What, then, would the new Dr. Zorba write on his blackboard–or thumb-key into his iPad?  Perhaps (to continue this foray into pop culture) he would be some hybrid of the shaggy-headed Willie Wonka and the shaggy-headed Dr. Who pirouetting from medical school to a hospital half chocolate factory and half time machine.  And his words, his wisdom?  Some version of the legend spanning the entrance to Rabelais’s Abbey de Theleme: “Do what you want!”  This wide-open, narcissistic invitation to pleasure is no doubt a kind of infinity–probably a most hellish kind which Dr. Willie Who’s patients cannot begin to conceive.  It most certainly is not an acceptance of one’s relative pettiness, at least in time and in the body, before the vast scheme of things.

Science has done us in, as a healthy culture.  Though that observation is not particularly original, the extent of its truth–and probably its proper application–escapes most people.  Few of us regret the benefits of modern medicine: surely Dr. Zorba himself did not regret them as he was reminding his unseen audience that medicine can only take us so far.  It clearly isn’t bad to have a cure for polio, it isn’t wrong to take a good shower every day, and it isn’t wicked to have handy refrigeration for one’s food supply.  Yet all of this together is somewhat spoiling.  Like a brat child, we have been given too much with too little effort, those of us who have inherited so richly from the twentieth century’s first half.  We are now inclined to believe that everyone has a right to good health, to state-of-the-art plumbing, and to a humming kitchen aglitter with appliances.  Those in our own society who have been “left behind” should receive government subsidies: it isn’t right that anyone should live in squalor while the elite take cruises to the Bahamas.  Those around the world who have even less than our poor should become the target of a massive relief effort that will consume as much of our collective wealth as the leveling endeavor takes, up to that point where everything is indeed level.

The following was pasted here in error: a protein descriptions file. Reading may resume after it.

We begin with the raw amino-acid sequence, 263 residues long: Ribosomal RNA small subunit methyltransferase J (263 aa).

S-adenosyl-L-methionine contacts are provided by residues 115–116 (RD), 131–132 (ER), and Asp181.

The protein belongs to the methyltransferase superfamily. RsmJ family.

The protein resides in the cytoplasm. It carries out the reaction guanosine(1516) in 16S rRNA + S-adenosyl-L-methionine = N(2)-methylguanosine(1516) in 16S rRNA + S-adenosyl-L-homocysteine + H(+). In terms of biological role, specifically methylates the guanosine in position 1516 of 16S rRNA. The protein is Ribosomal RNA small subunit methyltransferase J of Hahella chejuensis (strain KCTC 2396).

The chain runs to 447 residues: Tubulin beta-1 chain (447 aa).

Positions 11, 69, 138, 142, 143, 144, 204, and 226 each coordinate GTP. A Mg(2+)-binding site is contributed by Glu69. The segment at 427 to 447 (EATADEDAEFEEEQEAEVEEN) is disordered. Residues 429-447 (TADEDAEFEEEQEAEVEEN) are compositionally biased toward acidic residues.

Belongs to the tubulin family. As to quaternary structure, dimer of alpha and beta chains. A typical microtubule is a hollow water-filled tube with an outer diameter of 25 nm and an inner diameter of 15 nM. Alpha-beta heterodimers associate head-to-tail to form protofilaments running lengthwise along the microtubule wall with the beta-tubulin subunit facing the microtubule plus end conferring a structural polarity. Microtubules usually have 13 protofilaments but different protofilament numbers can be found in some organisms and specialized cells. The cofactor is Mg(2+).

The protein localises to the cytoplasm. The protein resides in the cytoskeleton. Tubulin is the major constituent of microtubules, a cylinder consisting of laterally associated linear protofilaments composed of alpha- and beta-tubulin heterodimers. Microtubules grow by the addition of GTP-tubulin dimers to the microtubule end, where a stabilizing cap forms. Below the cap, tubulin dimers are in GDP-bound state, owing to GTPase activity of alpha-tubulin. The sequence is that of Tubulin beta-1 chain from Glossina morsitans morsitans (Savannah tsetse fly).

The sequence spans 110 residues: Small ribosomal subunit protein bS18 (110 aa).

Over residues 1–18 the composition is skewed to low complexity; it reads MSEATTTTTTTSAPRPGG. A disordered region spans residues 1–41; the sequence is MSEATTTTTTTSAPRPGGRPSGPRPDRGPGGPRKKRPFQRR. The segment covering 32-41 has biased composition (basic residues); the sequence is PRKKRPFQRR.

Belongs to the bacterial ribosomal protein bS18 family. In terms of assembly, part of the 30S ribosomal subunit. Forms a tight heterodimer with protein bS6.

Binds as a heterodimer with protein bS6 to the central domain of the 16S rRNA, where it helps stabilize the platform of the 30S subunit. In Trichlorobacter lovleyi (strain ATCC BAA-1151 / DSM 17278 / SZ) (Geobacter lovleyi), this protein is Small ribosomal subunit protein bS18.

Organized Christianity, alas, has largely bought into this vision.  All denominations, from Catholic to charismatic Protestant, have significantly contributed rhetorical support to the ongoing annihilation of boundaries between advanced nations and the Third World.  In Europe, the Church has championed the “right” of Muslim immigrants to disrupt classic architecture with mosques and to impose Sharia law in certain neighborhoods.  In the United States, bishops, arch-deacons, and other prominent leaders of the entire Christian spectrum have repeatedly endorsed de facto amnesty for illegal immigrants and dissolution of the nation’s southern border.  Many authors have alleged many causes for this advocacy.  The self-interested ends of swelling the church’s membership and multiplying the church’s political power are often cited.  Yet it is just as likely that these advocates really see a quasi-socialist sharing of material wealth as a solemn Christian duty.  The resulting meltdown of the state’s political coherence and of the domestic economy’s incentives for energy and creativity do not much matter to them beside duties so compelling, or are even seen as a happy event; for division of all shapes and kinds is viewed by their eyes as driving the kingdom of heaven away from earth.